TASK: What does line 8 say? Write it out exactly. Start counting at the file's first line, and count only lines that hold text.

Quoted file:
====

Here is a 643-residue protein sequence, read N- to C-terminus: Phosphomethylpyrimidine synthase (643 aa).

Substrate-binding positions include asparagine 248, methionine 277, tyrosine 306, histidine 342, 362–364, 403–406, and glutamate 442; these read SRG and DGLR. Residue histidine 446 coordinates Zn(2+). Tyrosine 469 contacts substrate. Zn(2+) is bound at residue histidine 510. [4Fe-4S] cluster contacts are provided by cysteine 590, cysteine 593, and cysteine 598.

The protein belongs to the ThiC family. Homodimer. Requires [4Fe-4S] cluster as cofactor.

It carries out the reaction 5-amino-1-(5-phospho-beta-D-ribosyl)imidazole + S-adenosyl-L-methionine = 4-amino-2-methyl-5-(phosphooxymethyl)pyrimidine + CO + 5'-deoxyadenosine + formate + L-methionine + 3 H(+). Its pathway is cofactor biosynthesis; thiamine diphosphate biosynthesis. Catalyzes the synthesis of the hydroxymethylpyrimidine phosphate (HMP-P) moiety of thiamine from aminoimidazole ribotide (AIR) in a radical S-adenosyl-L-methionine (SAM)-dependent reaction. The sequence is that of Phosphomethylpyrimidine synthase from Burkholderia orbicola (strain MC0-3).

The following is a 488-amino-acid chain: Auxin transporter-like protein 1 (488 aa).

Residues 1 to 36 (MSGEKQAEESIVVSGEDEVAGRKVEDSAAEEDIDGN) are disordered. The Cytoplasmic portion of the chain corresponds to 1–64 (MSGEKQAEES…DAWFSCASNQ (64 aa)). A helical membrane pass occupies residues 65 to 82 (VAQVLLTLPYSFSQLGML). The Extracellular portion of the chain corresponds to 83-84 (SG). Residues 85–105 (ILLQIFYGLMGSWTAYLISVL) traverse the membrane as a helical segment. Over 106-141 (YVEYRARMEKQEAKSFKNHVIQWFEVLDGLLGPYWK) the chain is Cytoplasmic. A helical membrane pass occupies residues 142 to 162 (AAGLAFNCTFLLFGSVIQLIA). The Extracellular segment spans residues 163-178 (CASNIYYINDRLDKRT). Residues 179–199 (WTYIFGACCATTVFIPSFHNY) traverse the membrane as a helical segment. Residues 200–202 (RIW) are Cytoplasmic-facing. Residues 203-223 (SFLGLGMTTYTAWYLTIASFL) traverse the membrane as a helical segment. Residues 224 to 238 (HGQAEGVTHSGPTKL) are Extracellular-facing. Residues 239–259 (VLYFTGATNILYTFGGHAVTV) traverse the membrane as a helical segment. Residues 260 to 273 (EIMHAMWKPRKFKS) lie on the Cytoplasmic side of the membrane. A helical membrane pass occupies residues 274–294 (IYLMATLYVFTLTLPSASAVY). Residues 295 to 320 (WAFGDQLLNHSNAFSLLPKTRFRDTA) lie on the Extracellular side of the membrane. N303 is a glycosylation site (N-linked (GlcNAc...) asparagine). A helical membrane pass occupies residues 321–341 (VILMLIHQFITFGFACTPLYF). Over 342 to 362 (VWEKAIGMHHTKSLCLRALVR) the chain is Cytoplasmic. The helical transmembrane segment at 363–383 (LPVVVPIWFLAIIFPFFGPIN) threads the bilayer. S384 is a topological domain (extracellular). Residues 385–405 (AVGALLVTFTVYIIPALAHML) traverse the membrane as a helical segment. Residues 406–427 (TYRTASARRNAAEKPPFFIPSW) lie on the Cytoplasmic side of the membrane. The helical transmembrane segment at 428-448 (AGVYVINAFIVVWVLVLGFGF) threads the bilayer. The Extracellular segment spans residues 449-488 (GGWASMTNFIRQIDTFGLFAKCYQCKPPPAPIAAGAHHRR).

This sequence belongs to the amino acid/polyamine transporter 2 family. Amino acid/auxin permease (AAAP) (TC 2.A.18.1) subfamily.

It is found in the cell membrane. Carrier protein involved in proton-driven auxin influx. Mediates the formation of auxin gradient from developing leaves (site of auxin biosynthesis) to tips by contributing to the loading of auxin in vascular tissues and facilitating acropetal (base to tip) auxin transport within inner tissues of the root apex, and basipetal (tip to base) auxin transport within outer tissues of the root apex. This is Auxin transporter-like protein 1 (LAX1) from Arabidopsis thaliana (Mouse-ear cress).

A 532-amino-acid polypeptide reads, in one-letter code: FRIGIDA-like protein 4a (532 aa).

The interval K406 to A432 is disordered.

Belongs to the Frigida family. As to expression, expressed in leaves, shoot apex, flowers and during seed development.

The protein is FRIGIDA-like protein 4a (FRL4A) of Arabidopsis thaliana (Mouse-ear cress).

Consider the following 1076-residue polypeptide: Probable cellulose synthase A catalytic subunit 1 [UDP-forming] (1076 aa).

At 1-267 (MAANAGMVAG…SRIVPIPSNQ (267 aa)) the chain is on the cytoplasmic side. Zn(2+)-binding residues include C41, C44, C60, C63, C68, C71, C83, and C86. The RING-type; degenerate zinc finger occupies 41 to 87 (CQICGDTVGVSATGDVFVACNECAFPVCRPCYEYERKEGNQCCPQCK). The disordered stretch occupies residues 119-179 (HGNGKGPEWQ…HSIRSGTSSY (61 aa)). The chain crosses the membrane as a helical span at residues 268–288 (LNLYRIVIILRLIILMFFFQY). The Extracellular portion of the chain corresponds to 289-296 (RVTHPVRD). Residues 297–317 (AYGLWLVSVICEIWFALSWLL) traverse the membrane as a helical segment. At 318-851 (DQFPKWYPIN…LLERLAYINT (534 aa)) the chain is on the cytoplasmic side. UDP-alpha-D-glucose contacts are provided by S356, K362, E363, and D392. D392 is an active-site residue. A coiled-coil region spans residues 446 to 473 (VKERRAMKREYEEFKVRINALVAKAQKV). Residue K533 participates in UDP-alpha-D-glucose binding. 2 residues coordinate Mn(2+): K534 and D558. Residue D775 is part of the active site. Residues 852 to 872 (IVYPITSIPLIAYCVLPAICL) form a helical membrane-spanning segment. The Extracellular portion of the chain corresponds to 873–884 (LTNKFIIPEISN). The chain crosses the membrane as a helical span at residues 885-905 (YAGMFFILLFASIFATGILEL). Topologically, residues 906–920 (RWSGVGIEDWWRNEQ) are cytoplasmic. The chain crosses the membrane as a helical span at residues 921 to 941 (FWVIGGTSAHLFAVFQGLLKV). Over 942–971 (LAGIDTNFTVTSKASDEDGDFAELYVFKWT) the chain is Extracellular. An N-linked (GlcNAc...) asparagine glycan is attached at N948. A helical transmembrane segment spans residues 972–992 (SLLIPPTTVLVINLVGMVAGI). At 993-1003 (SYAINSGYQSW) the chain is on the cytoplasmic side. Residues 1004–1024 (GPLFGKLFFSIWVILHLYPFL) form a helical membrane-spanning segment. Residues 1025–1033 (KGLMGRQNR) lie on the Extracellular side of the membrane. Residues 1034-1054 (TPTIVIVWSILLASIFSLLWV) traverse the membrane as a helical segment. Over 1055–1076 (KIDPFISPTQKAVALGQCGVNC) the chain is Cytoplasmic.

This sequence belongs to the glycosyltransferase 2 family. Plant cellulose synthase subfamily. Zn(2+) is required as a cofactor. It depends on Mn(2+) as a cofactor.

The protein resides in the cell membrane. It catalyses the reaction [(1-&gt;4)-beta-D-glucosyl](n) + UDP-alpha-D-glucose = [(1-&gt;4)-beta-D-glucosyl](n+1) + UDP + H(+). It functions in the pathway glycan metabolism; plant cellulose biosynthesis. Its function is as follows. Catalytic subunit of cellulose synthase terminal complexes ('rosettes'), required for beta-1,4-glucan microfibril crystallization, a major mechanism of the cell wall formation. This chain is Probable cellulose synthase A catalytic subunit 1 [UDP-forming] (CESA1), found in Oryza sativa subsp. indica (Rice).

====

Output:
It is found in the cell membrane. Carrier protein involved in proton-driven auxin influx. Mediates the formation of auxin gradient from developing leaves (site of auxin biosynthesis) to tips by contributing to the loading of auxin in vascular tissues and facilitating acropetal (base to tip) auxin transport within inner tissues of the root apex, and basipetal (tip to base) auxin transport within outer tissues of the root apex. This is Auxin transporter-like protein 1 (LAX1) from Arabidopsis thaliana (Mouse-ear cress).